Public Meetings Will Outline Lower Columbia River Hatchery Changes

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Public Meetings Will Outline Lower Columbia River Hatchery Changes OLYMPIA – Modifications to salmon and steelhead hatchery operations on the lower Columbia River will be discussed at four public meetings this month in southwest Washington.

The public meetings will begin at 6 p.m. and are scheduled for:

  • Aug. 12 – Cathlamet: River Street Meeting Room, 25 River St., Cathlamet.
  • Aug. 13 – Longview: Cowlitz PUD, 961 12th Ave., Longview.
  • Aug. 20 – Westport: Westport Convention Center, 1600 N. Montesano Ave., Westport, Westport.
  • Aug. 21 – Camas/Washougal: Washougal Community Center, 1701 C. St., Washougal.

During the meetings, Washington Department of Fish and Wildlife (WDFW) staff will outline hatchery production changes designed to help recover endangered and threatened wild salmon and steelhead populations in the Columbia River, said Pat Frazier, regional fish manager for the department.

Many of those salmon and steelhead populations are protected under the federal Endangered Species Act.

“These modifications are part of a broad conservation effort to re-tool hatchery programs in the Columbia River basin,” Frazier said. “The goal is to change hatchery operations to support naturally spawning salmon and steelhead populations while continuing to provide sustainable fisheries that benefit communities along the lower river.”

Despite the changes, the department will maintain 95 percent of the current lower Columbia River fall chinook production, as well as 95 percent of hatchery steelhead releases in the lower Columbia River, Frazier said.

The changes include closing the Elochoman Hatchery this fall to create a refuge for wild fall chinook on the Elochoman River, and shifting all steelhead and about half of the fall chinook production to the Beaver Creek facility. The wild fish refuge would be one of several refuges established for five populations of wild fall chinook – also known as “tules” – that spawn in the tributaries of the lower Columbia River.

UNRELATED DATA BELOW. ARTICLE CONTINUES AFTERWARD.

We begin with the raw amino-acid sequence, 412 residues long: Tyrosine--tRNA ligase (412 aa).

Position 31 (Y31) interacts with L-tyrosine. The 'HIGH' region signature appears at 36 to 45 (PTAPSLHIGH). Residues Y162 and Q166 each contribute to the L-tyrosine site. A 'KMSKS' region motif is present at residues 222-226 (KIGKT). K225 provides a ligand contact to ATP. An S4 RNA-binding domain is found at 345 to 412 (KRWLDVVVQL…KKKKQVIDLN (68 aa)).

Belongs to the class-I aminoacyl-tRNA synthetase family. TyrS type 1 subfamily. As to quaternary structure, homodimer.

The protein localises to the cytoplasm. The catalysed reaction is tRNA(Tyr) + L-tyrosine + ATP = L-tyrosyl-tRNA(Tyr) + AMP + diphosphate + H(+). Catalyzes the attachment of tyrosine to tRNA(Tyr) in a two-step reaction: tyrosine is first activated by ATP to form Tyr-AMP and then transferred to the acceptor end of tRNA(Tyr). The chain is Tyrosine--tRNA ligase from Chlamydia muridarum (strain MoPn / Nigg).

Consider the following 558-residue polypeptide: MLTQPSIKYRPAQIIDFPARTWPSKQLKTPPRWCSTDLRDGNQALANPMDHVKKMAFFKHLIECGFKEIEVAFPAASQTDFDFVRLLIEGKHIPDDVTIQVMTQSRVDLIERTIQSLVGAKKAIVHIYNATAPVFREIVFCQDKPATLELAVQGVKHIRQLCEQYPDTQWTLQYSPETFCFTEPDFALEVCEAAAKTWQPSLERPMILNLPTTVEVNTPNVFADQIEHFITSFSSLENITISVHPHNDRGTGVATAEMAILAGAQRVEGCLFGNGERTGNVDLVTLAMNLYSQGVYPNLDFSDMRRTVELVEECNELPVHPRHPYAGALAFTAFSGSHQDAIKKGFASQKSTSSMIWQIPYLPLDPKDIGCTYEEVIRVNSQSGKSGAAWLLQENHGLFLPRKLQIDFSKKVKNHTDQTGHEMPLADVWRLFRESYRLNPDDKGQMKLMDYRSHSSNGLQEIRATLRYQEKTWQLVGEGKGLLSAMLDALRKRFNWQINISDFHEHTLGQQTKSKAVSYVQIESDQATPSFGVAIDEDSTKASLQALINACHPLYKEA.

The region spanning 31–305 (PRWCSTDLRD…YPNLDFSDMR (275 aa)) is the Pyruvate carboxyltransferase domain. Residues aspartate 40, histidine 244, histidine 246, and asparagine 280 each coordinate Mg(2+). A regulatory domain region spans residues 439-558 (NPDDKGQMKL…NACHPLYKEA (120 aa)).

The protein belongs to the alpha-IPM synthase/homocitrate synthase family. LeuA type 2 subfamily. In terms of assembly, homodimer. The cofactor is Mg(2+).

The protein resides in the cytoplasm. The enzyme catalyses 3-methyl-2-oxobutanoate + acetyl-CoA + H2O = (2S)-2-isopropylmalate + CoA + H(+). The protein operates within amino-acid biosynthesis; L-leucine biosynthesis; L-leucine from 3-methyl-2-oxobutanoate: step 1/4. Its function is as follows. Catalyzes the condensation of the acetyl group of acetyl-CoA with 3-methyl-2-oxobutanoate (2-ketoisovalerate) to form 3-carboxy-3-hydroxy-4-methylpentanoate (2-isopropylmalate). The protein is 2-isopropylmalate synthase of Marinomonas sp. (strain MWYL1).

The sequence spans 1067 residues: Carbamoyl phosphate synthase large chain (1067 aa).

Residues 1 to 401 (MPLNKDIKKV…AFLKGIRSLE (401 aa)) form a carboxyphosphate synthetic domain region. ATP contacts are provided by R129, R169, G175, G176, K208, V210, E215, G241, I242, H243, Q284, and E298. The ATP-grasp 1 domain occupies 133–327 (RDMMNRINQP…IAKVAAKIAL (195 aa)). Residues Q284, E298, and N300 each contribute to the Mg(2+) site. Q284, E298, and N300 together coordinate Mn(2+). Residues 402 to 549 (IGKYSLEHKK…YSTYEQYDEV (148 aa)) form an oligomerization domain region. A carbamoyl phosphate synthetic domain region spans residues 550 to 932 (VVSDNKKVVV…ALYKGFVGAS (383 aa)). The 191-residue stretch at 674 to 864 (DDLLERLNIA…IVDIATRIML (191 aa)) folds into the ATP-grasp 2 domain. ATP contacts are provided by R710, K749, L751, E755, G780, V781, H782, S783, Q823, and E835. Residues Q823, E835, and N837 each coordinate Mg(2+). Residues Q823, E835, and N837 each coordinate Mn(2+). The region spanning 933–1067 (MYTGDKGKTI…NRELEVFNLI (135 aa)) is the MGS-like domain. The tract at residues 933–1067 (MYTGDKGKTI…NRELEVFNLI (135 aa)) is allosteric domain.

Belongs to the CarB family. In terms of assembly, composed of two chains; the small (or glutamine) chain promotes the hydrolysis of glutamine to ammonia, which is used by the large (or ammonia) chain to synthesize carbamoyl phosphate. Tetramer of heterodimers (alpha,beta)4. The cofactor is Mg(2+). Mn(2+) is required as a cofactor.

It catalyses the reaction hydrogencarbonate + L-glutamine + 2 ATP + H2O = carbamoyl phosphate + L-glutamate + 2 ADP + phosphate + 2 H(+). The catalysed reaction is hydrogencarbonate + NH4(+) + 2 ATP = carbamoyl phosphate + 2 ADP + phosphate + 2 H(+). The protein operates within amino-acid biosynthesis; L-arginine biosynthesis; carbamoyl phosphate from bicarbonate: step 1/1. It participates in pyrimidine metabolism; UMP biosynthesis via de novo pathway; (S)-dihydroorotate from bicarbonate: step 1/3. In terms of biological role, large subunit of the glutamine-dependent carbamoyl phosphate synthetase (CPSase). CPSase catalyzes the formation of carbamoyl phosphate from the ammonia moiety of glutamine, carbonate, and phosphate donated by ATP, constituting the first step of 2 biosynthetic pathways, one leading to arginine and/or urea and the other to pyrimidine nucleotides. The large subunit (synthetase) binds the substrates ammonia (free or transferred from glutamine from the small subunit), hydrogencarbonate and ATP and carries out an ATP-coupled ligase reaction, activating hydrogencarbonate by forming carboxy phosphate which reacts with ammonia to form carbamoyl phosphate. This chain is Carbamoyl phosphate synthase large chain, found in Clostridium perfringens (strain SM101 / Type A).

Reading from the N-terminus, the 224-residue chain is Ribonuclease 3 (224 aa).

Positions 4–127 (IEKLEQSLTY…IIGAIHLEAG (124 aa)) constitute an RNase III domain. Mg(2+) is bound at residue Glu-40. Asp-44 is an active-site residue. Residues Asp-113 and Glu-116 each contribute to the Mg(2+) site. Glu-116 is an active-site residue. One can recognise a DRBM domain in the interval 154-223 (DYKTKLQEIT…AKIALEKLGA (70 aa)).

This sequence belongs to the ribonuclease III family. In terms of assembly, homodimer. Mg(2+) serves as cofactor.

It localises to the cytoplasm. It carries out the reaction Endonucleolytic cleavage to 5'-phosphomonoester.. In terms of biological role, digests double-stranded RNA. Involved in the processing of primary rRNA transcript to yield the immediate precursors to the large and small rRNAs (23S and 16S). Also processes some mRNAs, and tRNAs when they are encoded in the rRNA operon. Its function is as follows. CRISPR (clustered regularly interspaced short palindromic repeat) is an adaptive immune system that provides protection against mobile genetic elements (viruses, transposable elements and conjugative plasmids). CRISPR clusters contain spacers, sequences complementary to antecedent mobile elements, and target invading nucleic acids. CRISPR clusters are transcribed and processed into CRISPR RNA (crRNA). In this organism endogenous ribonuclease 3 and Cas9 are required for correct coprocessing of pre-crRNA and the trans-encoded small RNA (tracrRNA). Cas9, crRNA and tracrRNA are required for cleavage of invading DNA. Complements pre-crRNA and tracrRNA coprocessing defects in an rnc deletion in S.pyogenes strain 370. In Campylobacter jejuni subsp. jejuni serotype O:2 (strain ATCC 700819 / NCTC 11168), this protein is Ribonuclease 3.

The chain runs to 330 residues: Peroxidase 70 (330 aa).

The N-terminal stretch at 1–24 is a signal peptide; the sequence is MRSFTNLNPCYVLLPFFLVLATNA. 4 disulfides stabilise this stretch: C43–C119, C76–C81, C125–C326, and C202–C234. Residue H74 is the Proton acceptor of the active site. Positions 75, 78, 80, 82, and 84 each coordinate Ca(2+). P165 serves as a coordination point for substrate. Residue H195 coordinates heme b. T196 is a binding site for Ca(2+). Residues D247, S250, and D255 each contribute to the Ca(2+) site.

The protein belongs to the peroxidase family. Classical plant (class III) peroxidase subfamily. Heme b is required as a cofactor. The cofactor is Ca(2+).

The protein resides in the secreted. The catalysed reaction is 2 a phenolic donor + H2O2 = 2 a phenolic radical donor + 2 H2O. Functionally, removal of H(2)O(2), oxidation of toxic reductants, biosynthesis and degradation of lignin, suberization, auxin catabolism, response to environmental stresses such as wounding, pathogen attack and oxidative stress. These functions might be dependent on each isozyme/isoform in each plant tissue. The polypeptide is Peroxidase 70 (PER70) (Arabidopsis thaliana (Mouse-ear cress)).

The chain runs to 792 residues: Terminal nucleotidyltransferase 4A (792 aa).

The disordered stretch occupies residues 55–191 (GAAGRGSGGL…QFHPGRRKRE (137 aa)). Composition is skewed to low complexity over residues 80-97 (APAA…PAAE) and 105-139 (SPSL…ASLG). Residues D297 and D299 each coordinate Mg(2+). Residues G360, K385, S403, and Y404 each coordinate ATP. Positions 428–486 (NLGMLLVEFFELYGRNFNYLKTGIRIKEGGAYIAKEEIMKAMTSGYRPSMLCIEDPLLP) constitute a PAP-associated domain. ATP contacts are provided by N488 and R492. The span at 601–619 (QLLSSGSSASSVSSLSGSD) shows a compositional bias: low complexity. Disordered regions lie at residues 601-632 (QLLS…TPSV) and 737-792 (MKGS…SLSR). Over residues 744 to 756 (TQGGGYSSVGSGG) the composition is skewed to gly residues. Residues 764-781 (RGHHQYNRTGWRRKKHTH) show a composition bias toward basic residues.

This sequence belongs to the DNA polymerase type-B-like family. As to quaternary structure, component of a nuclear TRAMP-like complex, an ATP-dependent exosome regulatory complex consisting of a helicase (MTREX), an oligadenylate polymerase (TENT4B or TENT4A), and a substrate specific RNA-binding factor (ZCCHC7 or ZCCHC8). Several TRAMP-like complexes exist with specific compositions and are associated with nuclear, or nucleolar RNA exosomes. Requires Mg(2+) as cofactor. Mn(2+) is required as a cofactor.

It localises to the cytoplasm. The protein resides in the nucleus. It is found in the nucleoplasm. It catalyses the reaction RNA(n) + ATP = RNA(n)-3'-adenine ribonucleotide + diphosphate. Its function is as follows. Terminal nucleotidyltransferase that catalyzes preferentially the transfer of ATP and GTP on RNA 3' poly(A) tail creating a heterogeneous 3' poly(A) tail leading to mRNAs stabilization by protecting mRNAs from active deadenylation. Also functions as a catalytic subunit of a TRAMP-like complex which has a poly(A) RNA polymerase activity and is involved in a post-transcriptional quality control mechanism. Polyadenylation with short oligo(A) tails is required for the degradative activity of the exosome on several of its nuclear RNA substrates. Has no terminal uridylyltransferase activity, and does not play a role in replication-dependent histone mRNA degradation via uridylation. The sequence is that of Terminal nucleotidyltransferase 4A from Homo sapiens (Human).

The refuges are intended to benefit wild salmon and steelhead by minimizing the number of competing hatchery-produced fish on the spawning grounds, while still maintaining sustainable fishing opportunities, Frazier said.

Specifically, the changes would:

  • Shift steelhead production from the Elochoman Hatchery to a hatchery at Beaver Creek – a tributary of the Elochoman – to maintain current steelhead release numbers in the Elochoman River basin. The facility would be used to raise one million fall chinook for subsequent transfer to net pens in Deep River.
  • Reduce coho releases from hatcheries on the lower Columbia River by 15 percent, and establish four Columbia River wild coho refuges and four coho conservation programs.
  • Establish three wild steelhead refuges in the lower Columbia River.

Representatives from WDFW, the Oregon Department of Fish and Wildlife, Columbia River tribes, the U.S. Fish and Wildlife Service and NOAA Fisheries have been meeting the past several months to develop a conservation-based, system-wide approach to Columbia River hatchery production.

“This strategic re-alignment of our hatchery operations and production is part of that broad-based effort to restore naturally spawning salmon and steelhead populations in the Columbia River to productive levels,” Frazier said. “But other actions, such as restoring habitat, modifying harvest and improving fish passage at dams, also need to take place if we are going to succeed.”

The modifications are consistent with the Lower Columbia River Salmon Recovery Plan and recommendations from the Hatchery Scientific Review Group (HSRG), Frazier said. The HSRG is an independent panel of scientists established by Congress to evaluate salmon and steelhead hatchery operations in Puget Sound and coastal Washington.